The key word is “hope.”

In Alaska, seeing wildlife can be a challenge. Often it takes you by surprise, as it did when we were hiking a mile to the Mendenhall Glacier during a Star Princess shore excursion IMG_2049called Mendenhall Glacier and Whale Quest, which our bus driver called the best tour in Juneau, and he wouldn’t get an argument from us. One of the unexpected wildlife events was seeing this porcupine not six feet off the path where we walked. This wasn’t our first porcupine, but it was our first in natural habitat, and he/she seemed okay with the clicking camera phones.

The second half of that six-hour tour delivered the whales. Whales were not just a promised, they were guaranteed…or you get your money back. At least at this time of IMG_5802year, when the humpbacks are back from their winter vacations in Hawaii, tour guides are more than comfortable throwing down that gauntlet, and the first whales we spotted were just 15 minutes or so after leaving Juneau.

How many did we see?

Too many to count. A couple of (pods) of between six and 10. We saw them creating bubble nets (as if surrounding a school of fish), and we saw them breaching (below)Whales— apparently you seldom see them do both on the same trip, or at the same time. 

The experts say that whales are smart, so maybe they just know when to put on a show.

Maybe the moose knew, too.

In the news…

• Low water levels in Europe forcing river cruise lines to change itineraries
• American Cruise Lines' Mississippi riverboat named America to debut in 2016
• Holland America 'Explore 4' promotion for booking early rewards for 2016-17

Today at portsandbows.com: The changing world of cruise dining

Carnival Liberty
7 nights
September 27, 2015
San Juan (return): St. Thomas, Barbados, St. Lucia, St. Kitts, St. Maarten
Inside: $409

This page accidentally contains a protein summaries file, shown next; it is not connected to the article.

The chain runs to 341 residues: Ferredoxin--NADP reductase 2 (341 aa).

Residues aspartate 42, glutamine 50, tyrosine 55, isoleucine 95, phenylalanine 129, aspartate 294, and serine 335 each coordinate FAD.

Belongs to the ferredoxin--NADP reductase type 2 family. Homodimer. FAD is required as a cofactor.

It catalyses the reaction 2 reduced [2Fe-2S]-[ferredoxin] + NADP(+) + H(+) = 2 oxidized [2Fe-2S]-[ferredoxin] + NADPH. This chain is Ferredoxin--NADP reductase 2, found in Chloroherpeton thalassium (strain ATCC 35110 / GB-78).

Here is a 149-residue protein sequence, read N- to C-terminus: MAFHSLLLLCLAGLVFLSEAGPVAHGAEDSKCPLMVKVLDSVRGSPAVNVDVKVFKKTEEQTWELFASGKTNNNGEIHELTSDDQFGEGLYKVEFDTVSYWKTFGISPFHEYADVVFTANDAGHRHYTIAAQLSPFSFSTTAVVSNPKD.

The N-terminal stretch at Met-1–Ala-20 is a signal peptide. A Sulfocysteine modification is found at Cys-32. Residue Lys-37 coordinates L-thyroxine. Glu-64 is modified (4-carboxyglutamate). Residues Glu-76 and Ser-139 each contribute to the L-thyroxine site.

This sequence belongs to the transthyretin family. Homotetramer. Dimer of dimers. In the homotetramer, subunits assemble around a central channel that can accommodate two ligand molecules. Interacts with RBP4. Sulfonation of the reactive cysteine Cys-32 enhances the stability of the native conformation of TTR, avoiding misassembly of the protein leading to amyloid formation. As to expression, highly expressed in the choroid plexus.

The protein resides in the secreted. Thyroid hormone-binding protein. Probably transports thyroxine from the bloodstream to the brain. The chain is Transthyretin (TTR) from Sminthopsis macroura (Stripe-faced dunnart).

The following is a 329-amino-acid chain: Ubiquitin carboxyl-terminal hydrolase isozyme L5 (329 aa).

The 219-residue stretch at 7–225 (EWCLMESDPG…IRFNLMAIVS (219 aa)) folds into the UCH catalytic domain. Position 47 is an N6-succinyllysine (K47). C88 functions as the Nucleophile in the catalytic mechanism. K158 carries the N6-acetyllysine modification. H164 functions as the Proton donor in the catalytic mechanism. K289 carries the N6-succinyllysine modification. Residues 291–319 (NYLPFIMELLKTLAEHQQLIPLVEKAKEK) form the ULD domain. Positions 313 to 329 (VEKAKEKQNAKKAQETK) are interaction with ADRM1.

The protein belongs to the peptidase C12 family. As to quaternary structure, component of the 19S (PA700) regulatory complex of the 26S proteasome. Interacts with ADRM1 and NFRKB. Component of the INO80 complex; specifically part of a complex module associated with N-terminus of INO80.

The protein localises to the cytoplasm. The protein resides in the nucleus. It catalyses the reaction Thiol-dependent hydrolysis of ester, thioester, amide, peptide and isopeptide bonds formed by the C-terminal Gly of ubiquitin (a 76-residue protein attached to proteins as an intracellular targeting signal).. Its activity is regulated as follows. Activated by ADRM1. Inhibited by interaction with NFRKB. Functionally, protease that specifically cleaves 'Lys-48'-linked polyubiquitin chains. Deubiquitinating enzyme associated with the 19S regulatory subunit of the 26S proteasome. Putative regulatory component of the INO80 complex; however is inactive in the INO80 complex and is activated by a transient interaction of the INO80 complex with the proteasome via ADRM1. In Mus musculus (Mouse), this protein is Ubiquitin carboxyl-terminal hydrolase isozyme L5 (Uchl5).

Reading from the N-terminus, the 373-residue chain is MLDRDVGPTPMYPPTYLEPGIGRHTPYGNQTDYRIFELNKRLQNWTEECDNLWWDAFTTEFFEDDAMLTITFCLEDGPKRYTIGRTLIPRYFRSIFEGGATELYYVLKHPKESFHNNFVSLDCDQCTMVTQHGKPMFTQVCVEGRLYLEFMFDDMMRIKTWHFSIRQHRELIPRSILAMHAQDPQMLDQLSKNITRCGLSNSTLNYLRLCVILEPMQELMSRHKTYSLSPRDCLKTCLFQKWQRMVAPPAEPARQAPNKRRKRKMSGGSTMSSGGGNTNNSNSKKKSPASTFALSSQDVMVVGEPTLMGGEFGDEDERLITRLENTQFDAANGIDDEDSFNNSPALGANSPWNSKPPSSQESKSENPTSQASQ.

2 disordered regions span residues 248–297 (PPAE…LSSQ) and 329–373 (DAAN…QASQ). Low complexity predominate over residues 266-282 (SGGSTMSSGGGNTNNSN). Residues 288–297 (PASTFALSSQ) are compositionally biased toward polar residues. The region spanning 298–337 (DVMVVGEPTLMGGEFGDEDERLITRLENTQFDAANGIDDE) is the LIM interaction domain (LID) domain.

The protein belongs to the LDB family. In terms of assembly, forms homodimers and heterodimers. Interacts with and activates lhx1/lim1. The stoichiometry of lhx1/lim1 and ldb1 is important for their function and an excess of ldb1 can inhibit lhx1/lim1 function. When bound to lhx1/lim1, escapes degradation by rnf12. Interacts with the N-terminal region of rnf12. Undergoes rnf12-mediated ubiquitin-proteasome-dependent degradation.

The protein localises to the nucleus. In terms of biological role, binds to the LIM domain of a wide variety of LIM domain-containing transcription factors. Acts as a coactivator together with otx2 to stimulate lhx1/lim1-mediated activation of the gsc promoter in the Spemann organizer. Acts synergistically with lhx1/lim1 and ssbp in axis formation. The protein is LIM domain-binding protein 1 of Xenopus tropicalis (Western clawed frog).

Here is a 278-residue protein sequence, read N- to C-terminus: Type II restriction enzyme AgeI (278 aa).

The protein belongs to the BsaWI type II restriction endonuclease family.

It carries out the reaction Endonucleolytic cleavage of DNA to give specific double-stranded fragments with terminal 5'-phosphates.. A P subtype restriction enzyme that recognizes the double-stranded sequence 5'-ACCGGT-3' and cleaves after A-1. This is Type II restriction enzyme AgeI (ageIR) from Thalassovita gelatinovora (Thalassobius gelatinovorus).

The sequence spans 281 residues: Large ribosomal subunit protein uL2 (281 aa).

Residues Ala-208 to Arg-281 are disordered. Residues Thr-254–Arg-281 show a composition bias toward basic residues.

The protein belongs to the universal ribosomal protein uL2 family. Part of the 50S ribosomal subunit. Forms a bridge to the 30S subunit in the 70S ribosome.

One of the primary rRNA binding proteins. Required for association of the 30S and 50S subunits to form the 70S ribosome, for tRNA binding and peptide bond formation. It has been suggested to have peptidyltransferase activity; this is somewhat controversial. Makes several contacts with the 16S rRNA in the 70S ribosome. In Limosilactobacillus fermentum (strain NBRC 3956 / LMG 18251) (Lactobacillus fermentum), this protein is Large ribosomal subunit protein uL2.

Cost per day: $58

Concerts, Cruise Ships Share Philosophy

Last week, we tried to see Neil Diamond in concert (yes, at 74, he’s still performing). A quick check of tickets delivered the news that they weren’t in our budget, unless we wanted to sit where you need binoculars to see the stage. Aha, we thought, there’s sure to Neil Diamond-Eva Rinaldibe a last-minute deal.

There wasn’t.

Standing at the box office five minutes before the show was supposed to start, the $191 tickets were still $191 and, we were politely told, that wasn’t going to change.

Maybe cruise lines are getting tips from ol’ Neil, who at 74 continues to play to nearly sold-out houses. If everybody thinks last-minute deals are the way to go, most people will wait until the last minute and the “gate” will suffer.

Translating that to the current cruise climate, it means last-minute deals are disappearing. Last month, it was Royal Caribbean that decided to rid itself of what CEO Richard Fain called the “used-car salesman kind of mentality.” This month, it’s Carnival. Both consider the strategy a profit-killer and, yes, cruise lines are in the business of turning profits.

– Eva Rinaldi photo

So both would rather have empty cabins on ships more or less full of passengers paying the “going rate” than fill up the ships to have heads in every bed, as they say. This is a major philosophical shift and it’s likely to spread so that there are almost no last-minute deals anywhere.